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Tuesday, October 25


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#1 dirac

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Posted 25 October 2011 - 05:13 PM

Another article on the reopening of the Bolshoi Theater.

http://www.bloomberg...lion-refit.html

The rebuild doubles the floor area to allow for a rooftop rehearsal hall, an underground auditorium that can be turned into a recording studio and new disabled access.

The plan was redrawn 10 times because of problems such as the crumbling foundations. Summa Group -- businessman Ziyavudin Magomedov’s holding company with gas, metals, telecommunications and transport assets -- took over in 2009.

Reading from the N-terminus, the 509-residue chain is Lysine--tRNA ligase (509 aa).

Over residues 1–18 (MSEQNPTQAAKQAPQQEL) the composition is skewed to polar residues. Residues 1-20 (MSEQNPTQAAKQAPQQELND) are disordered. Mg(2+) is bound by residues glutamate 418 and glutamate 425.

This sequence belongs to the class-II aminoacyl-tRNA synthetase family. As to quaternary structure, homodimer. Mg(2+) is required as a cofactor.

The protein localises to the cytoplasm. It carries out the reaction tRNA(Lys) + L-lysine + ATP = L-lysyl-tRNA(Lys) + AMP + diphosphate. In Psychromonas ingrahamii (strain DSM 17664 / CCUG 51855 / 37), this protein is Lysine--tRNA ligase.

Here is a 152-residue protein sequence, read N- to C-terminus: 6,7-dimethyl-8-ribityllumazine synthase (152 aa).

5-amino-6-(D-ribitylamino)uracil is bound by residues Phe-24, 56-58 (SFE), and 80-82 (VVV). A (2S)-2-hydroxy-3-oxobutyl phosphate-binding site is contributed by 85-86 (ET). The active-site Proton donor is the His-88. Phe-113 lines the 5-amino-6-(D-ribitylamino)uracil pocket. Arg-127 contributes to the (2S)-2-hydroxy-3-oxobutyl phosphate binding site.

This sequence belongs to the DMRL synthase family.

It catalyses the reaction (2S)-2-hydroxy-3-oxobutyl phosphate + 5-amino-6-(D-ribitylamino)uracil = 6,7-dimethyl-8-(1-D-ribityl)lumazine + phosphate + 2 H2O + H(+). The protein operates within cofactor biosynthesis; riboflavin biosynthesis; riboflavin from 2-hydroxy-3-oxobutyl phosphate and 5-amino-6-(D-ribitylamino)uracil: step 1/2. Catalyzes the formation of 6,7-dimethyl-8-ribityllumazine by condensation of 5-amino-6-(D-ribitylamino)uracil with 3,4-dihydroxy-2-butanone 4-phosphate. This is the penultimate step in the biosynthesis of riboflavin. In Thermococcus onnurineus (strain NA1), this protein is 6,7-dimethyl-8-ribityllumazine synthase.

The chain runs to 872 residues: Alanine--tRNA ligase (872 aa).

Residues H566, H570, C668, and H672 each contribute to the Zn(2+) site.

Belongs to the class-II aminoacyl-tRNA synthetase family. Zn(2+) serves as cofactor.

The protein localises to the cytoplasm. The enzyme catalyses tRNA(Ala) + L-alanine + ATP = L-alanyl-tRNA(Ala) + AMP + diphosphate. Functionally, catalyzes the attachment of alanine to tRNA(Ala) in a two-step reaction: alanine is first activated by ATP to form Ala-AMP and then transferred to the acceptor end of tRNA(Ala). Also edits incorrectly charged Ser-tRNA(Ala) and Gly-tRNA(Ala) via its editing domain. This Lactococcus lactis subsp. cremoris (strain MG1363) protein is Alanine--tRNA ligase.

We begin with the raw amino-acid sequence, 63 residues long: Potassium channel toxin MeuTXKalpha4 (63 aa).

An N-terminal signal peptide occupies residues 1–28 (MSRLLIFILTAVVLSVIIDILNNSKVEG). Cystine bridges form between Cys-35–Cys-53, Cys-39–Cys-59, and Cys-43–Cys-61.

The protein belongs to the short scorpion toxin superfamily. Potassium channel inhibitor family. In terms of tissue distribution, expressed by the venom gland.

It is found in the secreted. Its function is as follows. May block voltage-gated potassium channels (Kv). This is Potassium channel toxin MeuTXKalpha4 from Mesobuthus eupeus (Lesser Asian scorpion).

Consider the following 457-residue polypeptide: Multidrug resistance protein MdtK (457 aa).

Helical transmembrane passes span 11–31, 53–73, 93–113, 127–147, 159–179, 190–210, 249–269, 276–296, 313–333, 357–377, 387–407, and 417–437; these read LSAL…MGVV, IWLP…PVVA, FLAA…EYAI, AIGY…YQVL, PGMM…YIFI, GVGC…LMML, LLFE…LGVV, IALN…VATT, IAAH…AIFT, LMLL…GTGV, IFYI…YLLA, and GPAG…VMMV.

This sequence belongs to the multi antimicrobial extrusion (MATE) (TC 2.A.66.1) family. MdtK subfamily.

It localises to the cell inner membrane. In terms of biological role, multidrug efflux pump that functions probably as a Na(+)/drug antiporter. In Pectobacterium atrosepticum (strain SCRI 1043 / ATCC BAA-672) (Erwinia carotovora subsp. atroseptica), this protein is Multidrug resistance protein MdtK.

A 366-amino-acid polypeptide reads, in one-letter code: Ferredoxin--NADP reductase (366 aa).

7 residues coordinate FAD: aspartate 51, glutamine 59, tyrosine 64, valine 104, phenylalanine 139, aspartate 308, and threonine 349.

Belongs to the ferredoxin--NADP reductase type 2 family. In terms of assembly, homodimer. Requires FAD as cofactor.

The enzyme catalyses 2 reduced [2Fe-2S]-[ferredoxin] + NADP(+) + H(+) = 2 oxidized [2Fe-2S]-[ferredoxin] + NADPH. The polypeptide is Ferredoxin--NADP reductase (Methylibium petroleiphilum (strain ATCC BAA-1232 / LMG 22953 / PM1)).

#2 dirac

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Posted 25 October 2011 - 05:17 PM

Ryan Gosling takes ballet, thinks like a girl, actor claims; whether he also throws or dresses like one is not mentioned.

http://www.independe...uo-2375346.html

"I think like a girl, I think," he says, in answer to a question about growing up with his mother and sister (his parents had divorced). Having been bullied at school thanks to his early TV success, Gosling was home-schooled by his mother for a year, which meant an ever greater female presence in his life. "I was literally raised by my mother and my sister. And I just feel like I wouldn't know how to think any other way. My sister was my best friend and my hero growing up. Because I was home-schooled I didn't have a lot of friends and I did ballet, which was always just girls. All of that had an effect on my brain."

Though he insists he has "no free time" currently, when he does, he is often found at a Los Angeles ballet studio. "I practise whenever I can," he says, without a modicum of embarrassment.



#3 dirac

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Posted 25 October 2011 - 05:19 PM

A review of New York City Ballet Moves by Donna Perlmutter for Patch.com.